30 Second Wine Advisor: Vouvray vs. 2003
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In This Issue
 Vouvray vs. 2003 More evidence that the summer heat of 2003 wasn't necessarily a plus.
 Champalou 2003 Vouvray Sec ($15.99) Ripe, juicy fruit shows the effects of a hot vintage; unfortunately, so does its soft, fat structure.
 Wine Lovers' Voting Booth What's a fair markup on a restaurant wine list?
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Vouvray vs. 2003

Over the past few months, as more and more wines from the torrid vintage of 2003 in France are reaching retail shelves, a consistent pattern seems to be emerging in my tasting reports: They're most often bold, ripe and full, luscious and "plushy" wines that, by and large, are easy-drinking and amiable.

Is this a good thing? That depends. It depends on the region, and it also depends on what you want in a wine.

In the regions where ripeness can be a virtue - the hearty reds of the Languedoc, Provence and the Southern Rhône, for example - many of the wines of the vintage that I've tasted to date are bold, full and fruity and downright enjoyable, with ample acidity to hold up the fruit. The same's true of Beaujolais, which is producing some slurpy quaffers, although traditionalists might quibble.

But in regions with a long-standing reputation for wines of complexity and balance - Burgundy, for instance, and Bordeaux, where a certain austerity is considered desirable - the 2003s are starting to look a bit bizarre. Those who like Pinot Noir in the style of the California Central Coast, with high alcohol, ripe fruit and low acidity, a wine that pushes the boundary between Pinot and Shiraz, might find the 2003s to their liking. But many Burgundy-philes would question whether it's typical, and whether it will last.

And then there's the Loire. How did sunny 2003 treat this region whose wines are most admired for steely acid and stony minerality? Not all that well, to my tastes. Today's featured wine, Champalou 2003 Vouvray Sec, made by a respected producer and brought to the U.S. by a noteworthy importer, Kermit Lynch, might be a crowd-pleaser with its rich texture, abundant fruit and pleasant complexity. But all that ripe fruit, light sweetness and, by Loire standards, rather low acidity make for a wine more Californian than French. It's not a bad wine by any stretch, but as a traditionalist in this region, I think I'll wait for the 2004s.

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Champalou Champalou 2003 Vouvray Sec ($15.99)

Very pale straw color with a greenish hue. White fruit aromas are enhanced by subtle notes of wildflowers and a distinct note of damp wool. Luscious, full, almost unctuous on the palate, forward mixed-fruit flavors evoke very ripe peaches, green figs, even a hint of banana; there's a distinct impression of sweetness on first tasting despite the wine's purported "sec" (dry) status. There's some acidity behind it all, drying it out a bit as the wine crosses the palate, but that rich, oily texture and residual sweetness create a soft, fat impression that's pleasant enough if you enjoy the California take on Chenin Blanc but that misses the style mark for Vouvray. U.S. importer: Kermit Lynch Wine Merchant, Berkeley, Calif. (April 19, 2005)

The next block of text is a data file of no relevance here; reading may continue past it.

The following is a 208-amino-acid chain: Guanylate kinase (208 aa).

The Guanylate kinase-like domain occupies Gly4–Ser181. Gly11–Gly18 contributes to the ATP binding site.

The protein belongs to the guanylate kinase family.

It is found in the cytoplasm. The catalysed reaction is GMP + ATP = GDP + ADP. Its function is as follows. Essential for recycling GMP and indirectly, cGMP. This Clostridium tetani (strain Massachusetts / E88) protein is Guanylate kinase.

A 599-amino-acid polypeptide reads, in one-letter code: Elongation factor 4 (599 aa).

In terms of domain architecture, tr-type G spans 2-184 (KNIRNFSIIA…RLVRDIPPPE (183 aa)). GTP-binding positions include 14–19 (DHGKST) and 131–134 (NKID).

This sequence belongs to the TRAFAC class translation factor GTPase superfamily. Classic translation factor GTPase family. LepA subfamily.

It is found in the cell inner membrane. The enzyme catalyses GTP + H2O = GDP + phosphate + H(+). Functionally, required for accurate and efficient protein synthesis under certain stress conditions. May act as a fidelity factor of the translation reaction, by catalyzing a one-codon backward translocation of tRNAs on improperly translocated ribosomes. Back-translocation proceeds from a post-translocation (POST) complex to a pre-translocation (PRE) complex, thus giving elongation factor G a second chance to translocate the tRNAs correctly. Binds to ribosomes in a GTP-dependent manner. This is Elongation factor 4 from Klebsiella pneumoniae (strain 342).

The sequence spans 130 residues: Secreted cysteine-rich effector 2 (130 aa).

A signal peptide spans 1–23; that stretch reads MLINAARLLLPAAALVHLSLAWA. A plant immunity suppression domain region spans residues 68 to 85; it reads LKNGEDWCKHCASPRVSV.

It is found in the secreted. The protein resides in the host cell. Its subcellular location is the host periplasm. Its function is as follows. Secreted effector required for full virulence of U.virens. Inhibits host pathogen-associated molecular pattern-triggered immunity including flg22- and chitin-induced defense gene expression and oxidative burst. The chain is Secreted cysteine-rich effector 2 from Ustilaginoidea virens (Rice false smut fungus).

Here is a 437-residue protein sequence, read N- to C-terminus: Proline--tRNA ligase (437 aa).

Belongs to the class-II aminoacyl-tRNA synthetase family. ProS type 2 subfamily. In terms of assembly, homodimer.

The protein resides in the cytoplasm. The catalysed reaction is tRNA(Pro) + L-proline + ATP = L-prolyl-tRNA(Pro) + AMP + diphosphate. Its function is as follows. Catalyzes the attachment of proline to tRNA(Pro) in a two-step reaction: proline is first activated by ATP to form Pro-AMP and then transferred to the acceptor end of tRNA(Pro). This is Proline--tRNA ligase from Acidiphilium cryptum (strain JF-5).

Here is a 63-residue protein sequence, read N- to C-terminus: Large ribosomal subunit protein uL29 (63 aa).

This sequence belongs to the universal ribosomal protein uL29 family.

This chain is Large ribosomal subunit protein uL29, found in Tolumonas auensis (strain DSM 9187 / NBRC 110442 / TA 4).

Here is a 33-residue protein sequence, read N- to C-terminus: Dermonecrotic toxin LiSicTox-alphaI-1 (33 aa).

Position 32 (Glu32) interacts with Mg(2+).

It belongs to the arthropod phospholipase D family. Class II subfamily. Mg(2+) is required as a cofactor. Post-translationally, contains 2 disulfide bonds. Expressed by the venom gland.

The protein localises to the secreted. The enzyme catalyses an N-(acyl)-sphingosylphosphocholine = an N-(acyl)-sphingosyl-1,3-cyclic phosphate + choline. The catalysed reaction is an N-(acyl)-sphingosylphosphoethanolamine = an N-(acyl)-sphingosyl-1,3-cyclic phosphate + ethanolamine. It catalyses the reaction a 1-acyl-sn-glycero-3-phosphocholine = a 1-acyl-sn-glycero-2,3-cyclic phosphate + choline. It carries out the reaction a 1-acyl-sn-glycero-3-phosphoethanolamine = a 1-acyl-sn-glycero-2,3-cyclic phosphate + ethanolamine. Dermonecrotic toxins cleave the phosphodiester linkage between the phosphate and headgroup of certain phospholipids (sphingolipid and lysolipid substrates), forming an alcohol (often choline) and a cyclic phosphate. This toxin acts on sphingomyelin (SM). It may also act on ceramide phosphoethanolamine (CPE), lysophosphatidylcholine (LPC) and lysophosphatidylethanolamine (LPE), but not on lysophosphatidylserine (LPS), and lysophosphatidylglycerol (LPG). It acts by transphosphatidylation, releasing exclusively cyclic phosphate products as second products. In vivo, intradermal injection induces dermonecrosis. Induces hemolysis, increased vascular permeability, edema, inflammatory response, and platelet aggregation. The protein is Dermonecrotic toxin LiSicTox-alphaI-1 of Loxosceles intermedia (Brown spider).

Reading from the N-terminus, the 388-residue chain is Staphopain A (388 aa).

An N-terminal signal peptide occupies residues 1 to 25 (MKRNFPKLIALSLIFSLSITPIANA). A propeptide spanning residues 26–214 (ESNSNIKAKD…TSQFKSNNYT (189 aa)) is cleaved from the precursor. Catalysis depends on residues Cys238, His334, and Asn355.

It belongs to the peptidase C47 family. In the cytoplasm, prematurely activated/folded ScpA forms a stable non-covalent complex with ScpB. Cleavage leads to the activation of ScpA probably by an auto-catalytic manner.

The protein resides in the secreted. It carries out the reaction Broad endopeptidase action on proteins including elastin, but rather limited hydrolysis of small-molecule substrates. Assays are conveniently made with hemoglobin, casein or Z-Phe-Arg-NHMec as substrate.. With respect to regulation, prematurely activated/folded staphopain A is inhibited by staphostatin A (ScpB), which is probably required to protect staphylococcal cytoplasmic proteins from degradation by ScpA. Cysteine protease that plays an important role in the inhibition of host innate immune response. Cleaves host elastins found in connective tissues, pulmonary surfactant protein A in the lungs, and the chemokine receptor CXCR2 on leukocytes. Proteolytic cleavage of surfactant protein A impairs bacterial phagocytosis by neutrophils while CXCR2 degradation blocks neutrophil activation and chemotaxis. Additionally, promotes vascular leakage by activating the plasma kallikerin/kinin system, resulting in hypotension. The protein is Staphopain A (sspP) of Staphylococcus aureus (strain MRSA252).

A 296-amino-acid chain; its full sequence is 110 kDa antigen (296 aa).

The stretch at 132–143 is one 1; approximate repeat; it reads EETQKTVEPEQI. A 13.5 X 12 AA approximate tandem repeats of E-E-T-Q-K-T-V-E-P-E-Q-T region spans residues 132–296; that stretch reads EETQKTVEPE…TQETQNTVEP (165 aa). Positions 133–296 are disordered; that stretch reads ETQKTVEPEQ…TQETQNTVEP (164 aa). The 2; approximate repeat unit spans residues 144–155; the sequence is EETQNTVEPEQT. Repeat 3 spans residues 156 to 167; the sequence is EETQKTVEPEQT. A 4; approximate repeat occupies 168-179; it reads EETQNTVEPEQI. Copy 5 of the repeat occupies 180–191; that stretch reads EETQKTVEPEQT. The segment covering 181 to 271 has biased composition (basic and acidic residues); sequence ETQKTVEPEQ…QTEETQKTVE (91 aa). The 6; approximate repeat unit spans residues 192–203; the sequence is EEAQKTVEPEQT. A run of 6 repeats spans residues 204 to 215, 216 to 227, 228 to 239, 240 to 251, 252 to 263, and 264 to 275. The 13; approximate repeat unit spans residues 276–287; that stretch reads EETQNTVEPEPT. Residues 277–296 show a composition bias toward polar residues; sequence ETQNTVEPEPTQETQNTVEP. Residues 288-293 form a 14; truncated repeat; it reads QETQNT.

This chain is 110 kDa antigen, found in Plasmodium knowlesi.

FOOD MATCH: Thai-accented "burgers" made from coarsely diced fresh tuna steak and scallops make an intriguing companion. (See tomorrow's Wine Advisor FoodLetter for the recipe.)

VALUE: Between its atypical style and a price pushed up by the strong Euro, it's not strongly competitive at this price point.

WHEN TO DRINK: Chenin Blanc in general and Vouvray in particular are among the most ageworthy whites, but this particular item's flab and lack of acidity call it into question for long-term cellaring; still, it might be worth trying a couple of years of cellar time to see if it comes into better balance.

Champalou = "Shahm-pah-loo"
Vouvray = "Voo-vray"

Find the wines of Champalou on Wine-Searcher.com:

Wine Lovers' Voting Booth:
Fair restaurant wine markup?

Few wine enthusiasts would dispute that a restaurateur in a free market has the right to enjoy a reasonable profit on the sale of wine. ... But where's the fine line that separates making a decent profit from showing unseemly greed? You don't have to dine out often to discover that restaurant wine-list pricing varies dramatically, from the generous to the rapacious.

Let's focus on restaurant wine lists for this week's Wine Lovers' Voting Booth, setting aside such alternatives as bring-your-own and "corkage" pricing, as we ask, "What's a fair markup for restaurant wine?"

To cast your vote, you'll find an online ballot at

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Wednesday, April 20, 2005
Copyright 2005 by Robin Garr. All rights reserved.

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